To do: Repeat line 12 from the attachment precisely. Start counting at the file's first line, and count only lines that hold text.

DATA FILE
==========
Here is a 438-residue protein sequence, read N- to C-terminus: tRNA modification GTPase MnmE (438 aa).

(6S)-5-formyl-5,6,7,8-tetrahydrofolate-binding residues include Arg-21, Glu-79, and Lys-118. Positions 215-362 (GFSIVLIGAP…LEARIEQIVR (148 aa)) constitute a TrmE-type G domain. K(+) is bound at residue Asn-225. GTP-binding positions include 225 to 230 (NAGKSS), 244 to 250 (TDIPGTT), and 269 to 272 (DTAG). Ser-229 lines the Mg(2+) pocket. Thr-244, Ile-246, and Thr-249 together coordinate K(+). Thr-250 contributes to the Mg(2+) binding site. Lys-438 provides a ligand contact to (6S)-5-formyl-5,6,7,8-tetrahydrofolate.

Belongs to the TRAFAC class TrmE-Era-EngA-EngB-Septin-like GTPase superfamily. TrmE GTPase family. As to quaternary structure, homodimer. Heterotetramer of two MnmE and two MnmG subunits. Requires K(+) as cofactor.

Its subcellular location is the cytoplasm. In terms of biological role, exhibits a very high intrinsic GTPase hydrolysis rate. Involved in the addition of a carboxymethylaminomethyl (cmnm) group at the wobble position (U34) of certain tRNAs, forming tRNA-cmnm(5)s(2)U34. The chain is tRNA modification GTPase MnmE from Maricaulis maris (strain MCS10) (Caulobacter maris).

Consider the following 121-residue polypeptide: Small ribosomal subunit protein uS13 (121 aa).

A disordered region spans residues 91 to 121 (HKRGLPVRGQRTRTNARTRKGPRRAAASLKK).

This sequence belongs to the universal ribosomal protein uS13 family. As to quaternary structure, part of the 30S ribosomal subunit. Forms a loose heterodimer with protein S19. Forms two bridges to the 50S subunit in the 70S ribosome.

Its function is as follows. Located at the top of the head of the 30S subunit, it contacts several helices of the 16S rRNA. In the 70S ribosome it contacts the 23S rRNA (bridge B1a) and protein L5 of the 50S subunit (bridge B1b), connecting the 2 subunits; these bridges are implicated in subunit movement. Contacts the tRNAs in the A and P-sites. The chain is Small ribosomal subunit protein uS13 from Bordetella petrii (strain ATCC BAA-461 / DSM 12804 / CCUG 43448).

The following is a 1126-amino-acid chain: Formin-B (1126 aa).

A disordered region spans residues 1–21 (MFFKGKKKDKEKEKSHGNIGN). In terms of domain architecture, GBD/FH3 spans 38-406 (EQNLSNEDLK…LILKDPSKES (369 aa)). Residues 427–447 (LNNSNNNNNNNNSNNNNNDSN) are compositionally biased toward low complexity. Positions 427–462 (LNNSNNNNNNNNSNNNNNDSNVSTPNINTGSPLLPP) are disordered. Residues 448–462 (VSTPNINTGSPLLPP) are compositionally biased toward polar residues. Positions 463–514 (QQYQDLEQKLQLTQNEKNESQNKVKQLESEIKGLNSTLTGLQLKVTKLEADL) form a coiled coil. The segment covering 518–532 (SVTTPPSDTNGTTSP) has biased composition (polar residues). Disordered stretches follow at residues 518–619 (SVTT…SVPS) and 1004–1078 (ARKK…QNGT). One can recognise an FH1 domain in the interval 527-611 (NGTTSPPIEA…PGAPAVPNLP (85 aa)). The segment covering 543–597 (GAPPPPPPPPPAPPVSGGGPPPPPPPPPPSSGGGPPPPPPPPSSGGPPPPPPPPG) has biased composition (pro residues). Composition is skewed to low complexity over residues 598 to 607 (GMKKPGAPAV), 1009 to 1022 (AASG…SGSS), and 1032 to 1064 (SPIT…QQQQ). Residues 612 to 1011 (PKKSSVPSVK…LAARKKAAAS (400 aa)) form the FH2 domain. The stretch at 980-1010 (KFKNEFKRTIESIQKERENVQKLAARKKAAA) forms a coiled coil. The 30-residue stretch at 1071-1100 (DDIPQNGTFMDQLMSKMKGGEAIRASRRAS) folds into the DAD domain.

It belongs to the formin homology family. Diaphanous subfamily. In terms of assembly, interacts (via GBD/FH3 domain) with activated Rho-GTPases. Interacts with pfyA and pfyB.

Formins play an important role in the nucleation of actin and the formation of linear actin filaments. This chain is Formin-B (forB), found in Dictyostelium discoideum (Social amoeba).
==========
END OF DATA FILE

Formins play an important role in the nucleation of actin and the formation of linear actin filaments. This chain is Formin-B (forB), found in Dictyostelium discoideum (Social amoeba).